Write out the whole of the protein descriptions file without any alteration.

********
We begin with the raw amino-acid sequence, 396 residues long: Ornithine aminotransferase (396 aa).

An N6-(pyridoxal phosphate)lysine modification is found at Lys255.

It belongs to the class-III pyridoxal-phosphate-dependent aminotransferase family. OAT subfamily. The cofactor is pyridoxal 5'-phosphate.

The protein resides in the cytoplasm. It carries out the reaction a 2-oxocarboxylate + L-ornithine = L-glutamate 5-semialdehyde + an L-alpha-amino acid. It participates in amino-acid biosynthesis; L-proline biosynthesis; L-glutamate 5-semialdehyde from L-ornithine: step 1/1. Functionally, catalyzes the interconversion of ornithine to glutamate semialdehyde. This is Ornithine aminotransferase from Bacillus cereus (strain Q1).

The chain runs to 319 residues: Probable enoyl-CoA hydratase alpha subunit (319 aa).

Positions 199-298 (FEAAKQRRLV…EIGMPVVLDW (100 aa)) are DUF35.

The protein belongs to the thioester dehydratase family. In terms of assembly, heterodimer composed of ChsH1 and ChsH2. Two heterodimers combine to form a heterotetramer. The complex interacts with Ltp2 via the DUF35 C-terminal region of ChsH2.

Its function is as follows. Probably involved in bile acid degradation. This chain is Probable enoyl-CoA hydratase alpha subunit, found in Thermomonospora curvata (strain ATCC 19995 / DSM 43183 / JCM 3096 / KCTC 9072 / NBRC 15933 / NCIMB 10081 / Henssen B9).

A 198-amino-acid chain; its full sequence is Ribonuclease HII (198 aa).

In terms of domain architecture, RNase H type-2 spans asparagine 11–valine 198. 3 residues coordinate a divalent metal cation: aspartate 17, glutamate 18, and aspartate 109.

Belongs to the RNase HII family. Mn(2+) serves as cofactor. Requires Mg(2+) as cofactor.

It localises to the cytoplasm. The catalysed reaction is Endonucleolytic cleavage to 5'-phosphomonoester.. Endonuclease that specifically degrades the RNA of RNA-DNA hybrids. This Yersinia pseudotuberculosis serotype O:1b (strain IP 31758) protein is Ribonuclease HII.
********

We begin with the raw amino-acid sequence, 396 residues long: Ornithine aminotransferase (396 aa).

An N6-(pyridoxal phosphate)lysine modification is found at Lys255.

It belongs to the class-III pyridoxal-phosphate-dependent aminotransferase family. OAT subfamily. The cofactor is pyridoxal 5'-phosphate.

The protein resides in the cytoplasm. It carries out the reaction a 2-oxocarboxylate + L-ornithine = L-glutamate 5-semialdehyde + an L-alpha-amino acid. It participates in amino-acid biosynthesis; L-proline biosynthesis; L-glutamate 5-semialdehyde from L-ornithine: step 1/1. Functionally, catalyzes the interconversion of ornithine to glutamate semialdehyde. This is Ornithine aminotransferase from Bacillus cereus (strain Q1).

The chain runs to 319 residues: Probable enoyl-CoA hydratase alpha subunit (319 aa).

Positions 199-298 (FEAAKQRRLV…EIGMPVVLDW (100 aa)) are DUF35.

The protein belongs to the thioester dehydratase family. In terms of assembly, heterodimer composed of ChsH1 and ChsH2. Two heterodimers combine to form a heterotetramer. The complex interacts with Ltp2 via the DUF35 C-terminal region of ChsH2.

Its function is as follows. Probably involved in bile acid degradation. This chain is Probable enoyl-CoA hydratase alpha subunit, found in Thermomonospora curvata (strain ATCC 19995 / DSM 43183 / JCM 3096 / KCTC 9072 / NBRC 15933 / NCIMB 10081 / Henssen B9).

A 198-amino-acid chain; its full sequence is Ribonuclease HII (198 aa).

In terms of domain architecture, RNase H type-2 spans asparagine 11–valine 198. 3 residues coordinate a divalent metal cation: aspartate 17, glutamate 18, and aspartate 109.

Belongs to the RNase HII family. Mn(2+) serves as cofactor. Requires Mg(2+) as cofactor.

It localises to the cytoplasm. The catalysed reaction is Endonucleolytic cleavage to 5'-phosphomonoester.. Endonuclease that specifically degrades the RNA of RNA-DNA hybrids. This Yersinia pseudotuberculosis serotype O:1b (strain IP 31758) protein is Ribonuclease HII.